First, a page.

1. Angelini, Diane J. EdD, CNM, FACNM, FAAN, CNAA, BC, Perinatal Editor
  2. Howell, Lori J. MS, RN, Neonatal Guest Editor

Article Content

This issue of the Journal of Perinatal & Neonatal Nursing (JPNN) introduces a new feature for our readers. "Parting Thoughts" is a new section for the back page of JPNN. The idea came from Lisa Miller who will share authorship of the back page with Terese Verklan who aptly gave the back page its title. The purpose of "Parting Thoughts" cuts across multiple dimensions: (1) to bring forth an opinion piece for the journal; (2) to offer stimulating topics for the reader to ponder and reflect in everyday practice; and (3) to present an opportunity to share various viewpoints on a topic. We welcome Lisa and Terese as part of our contributing editors group and hope you will enjoy their insights. Lisa authors the first Parting Thoughts piece on Followership for this issue.


The perinatal section of JPNN includes 3 feature articles. The first is by Jody Farrell. Her topic, the advanced fetal treatment center, provides a historical overview of fetal treatment, including the development and evolution of fetal surgery. She reviews the clinical milestones and the components and dynamics of collaborative team management in fetal therapy and fetal surgery while also introducing emerging trends in this field.


Elizabeth Stevens and Jennifer Gilbert-Cohen present 2 potential perinatal surgical conditions: ovarian torsion and ectopic pregnancy. Although ectopic pregnancy can be managed medically, the surgical component of treatment is critical for nurses, midwives, and nurse practitioners, especially those working in obstetric triage. These are 2 of the most common causes of acute abdominal pain in early pregnancy. Both conditions require timely diagnosis to prevent maternal morbidity and mortality.


The last feature in the perinatal section is by Nell Tharpe. Nell writes about the role of first assist in obstetrics, primarily at cesarean sections. As the cesarean rate rises nationwide, nurses and midwives are expanding their scope of practice to include surgical first assisting at cesarean delivery. She describes the cesarean procedure and the role expectations of the surgical first assistant.


Birth defects are the leading cause of perinatal morbidity and mortality according to the March of Dimes and Centers for Disease Control and Prevention. All neonatal nurses will encounter babies requiring surgical care. It is with these thoughts in mind that the neonatal section focuses on neonatal surgical topics. Because of space constraints, I chose to select those topics thatwere timely and relevant, but entire volumes could be devoted to prenatal diagnosis of birth defects and subsequent neonatal surgical care. I believe the future of neonatal nursing will include dedicated surgical nurses, surgical neonatologists, and pediatric surgeons devoted to providing specialized care to these neonates.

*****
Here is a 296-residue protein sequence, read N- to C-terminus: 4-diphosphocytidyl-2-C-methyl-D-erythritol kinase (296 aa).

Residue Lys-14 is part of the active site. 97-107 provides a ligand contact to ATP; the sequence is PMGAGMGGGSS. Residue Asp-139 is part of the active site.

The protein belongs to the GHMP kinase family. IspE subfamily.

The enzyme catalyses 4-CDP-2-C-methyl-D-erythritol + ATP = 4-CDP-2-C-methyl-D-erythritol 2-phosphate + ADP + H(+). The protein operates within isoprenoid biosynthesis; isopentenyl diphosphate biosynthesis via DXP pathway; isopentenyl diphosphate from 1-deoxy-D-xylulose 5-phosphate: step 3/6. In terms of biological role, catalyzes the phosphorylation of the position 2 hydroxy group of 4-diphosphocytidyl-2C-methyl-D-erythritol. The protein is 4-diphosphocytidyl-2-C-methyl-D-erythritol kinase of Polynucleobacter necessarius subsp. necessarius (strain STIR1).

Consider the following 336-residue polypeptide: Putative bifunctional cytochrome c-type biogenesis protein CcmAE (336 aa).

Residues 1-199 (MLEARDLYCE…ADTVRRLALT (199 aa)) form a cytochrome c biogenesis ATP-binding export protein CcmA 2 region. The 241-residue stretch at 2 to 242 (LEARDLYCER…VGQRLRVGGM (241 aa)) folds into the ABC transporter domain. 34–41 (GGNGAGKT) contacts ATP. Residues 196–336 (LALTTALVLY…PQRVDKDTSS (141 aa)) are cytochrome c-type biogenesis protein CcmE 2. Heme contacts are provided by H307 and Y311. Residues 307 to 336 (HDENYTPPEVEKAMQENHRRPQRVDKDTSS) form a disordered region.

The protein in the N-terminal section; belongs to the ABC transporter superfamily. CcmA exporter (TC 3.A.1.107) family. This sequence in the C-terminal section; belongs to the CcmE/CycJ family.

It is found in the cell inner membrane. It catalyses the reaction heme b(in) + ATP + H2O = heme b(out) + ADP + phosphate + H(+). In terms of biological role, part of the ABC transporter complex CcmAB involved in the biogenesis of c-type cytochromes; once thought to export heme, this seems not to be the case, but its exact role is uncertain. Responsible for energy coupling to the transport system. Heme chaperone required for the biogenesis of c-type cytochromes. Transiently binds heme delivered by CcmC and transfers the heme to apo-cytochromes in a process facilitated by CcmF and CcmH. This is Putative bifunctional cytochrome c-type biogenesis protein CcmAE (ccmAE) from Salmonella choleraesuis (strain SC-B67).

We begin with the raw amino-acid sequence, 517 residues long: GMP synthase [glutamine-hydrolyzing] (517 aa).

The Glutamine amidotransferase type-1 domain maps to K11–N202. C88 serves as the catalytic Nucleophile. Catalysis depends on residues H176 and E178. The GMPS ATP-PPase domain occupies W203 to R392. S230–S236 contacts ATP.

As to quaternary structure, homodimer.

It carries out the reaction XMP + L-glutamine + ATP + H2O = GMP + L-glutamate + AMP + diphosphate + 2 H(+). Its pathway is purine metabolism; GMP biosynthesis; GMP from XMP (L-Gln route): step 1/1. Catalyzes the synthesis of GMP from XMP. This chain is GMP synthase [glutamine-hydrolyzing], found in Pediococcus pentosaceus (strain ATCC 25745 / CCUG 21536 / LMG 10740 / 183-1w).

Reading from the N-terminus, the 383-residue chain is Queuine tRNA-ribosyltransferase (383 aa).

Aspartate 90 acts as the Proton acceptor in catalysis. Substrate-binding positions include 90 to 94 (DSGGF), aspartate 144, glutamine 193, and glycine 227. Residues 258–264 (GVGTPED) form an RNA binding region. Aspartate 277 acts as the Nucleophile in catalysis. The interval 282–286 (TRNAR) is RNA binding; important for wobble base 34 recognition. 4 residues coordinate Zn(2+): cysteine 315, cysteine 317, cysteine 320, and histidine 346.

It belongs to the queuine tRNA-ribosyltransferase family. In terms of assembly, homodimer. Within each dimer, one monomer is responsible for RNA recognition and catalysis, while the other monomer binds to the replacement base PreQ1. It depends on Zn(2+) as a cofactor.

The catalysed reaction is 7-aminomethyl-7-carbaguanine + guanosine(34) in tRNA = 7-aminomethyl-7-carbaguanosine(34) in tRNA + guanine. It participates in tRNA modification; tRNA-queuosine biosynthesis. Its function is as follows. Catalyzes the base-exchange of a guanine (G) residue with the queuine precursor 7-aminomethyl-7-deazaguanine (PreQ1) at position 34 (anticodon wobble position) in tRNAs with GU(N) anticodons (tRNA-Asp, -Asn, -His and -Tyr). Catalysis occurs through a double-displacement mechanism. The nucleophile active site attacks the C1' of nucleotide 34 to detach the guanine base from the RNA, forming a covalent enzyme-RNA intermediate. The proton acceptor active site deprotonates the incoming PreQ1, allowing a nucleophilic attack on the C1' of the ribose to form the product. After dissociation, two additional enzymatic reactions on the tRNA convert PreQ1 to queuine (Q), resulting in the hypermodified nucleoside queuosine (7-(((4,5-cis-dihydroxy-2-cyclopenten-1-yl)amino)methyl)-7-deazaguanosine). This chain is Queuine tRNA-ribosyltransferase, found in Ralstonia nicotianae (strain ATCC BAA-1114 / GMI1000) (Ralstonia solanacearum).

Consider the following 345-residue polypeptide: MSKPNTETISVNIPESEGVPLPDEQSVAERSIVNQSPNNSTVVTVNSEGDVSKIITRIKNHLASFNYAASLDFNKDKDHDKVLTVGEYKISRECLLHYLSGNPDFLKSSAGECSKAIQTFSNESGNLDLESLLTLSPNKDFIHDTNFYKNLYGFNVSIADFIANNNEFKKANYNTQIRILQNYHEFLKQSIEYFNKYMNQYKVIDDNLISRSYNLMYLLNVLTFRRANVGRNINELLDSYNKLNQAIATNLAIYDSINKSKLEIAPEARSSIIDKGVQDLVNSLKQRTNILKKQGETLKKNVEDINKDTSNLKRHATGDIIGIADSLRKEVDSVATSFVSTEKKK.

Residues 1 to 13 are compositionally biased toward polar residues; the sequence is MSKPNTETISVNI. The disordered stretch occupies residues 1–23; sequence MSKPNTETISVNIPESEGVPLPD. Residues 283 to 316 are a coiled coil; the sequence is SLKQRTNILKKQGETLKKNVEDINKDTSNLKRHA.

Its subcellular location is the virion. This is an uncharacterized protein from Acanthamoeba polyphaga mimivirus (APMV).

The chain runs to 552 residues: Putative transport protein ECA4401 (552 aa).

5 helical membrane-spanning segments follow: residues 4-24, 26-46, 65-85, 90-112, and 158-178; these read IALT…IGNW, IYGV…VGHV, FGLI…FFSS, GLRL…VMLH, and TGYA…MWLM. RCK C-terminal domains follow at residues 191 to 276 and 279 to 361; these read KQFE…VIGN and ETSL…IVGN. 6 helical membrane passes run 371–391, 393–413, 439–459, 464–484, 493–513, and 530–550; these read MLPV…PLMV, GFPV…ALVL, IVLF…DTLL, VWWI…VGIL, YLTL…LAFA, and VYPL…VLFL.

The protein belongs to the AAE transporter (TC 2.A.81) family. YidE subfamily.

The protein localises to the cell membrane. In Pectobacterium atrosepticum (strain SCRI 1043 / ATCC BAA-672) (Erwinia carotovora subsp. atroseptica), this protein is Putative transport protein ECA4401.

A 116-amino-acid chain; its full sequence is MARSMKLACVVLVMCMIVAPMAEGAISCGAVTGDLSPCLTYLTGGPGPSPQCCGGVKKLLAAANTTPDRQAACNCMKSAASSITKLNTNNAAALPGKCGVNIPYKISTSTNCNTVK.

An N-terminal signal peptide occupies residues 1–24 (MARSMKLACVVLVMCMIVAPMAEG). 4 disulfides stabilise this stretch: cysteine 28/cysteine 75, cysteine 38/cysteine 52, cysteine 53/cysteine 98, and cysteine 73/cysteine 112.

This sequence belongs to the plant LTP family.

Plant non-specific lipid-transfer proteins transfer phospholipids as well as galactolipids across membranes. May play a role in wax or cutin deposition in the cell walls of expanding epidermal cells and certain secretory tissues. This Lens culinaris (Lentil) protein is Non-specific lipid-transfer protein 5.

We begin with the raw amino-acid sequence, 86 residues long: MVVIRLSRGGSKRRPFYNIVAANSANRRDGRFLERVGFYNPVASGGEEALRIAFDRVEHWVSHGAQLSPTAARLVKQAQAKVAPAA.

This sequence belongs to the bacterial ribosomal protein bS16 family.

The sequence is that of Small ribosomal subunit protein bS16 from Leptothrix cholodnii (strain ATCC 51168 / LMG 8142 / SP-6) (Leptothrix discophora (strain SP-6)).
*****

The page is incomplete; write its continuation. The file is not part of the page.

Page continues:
Harres provides a historical perspective and elucidates the techniques of minimally invasive surgery in the neonate. The indications, instrumentation, and techniques have been refined and will play prominently in the care of those neonates requiring surgery. She describes the role of the operating room and neonatal nurse during these procedures.


Gastrointestinal diagnoses continue to plague the neonate and 2 topics address these issues. Nguyen and Lund reviewthe current research related to necrotizing enterocolitis and perforated bowel. Their article explores the controversy that continues to surround the management of these neonates as to whether to perform an exploratory laparotomy or place a peritoneal drain or employ a combination of both techniques. While the controversy continues, a skilled neonatal nurse who recognizes the early symptoms of necrotizing enterocolitis can improve outcomes. Lund, Bauer, and Berrios discuss gastroschisis as the most common abdominal wall defect, present a case study detailing the nursing care required, and provide a retrospective analysis of gastroschisis cases admitted to a single institution (Children's Hospital of Oakland).


Finally, Hurtekant and Spatz articulate the challenges of achieving breastfeeding with mothers and their newborns with spina bifida so that these infants can enjoy benefits such as shortened preoperative fasting times, decreased pain, reduced infection rates, reduced allergies and enhanced cognitive development, and lower rates of obesity. They cite specific goals for breastfeeding and provide practical care advice.


Diane J. Angelini, EdD, CNM, FACNM, FAAN, CNAA, BC, Perinatal Editor


Lori J. Howell, MS, RN, Neonatal Guest Editor


Executive Director, The Center for Fetal Diagnosis and Treatment Director, Surgical Advanced Practice Nurse Program The Children's Hospital of Philadelphia Clinical Associate, University of Pennsylvania School of Nursing Philadelphia, Pa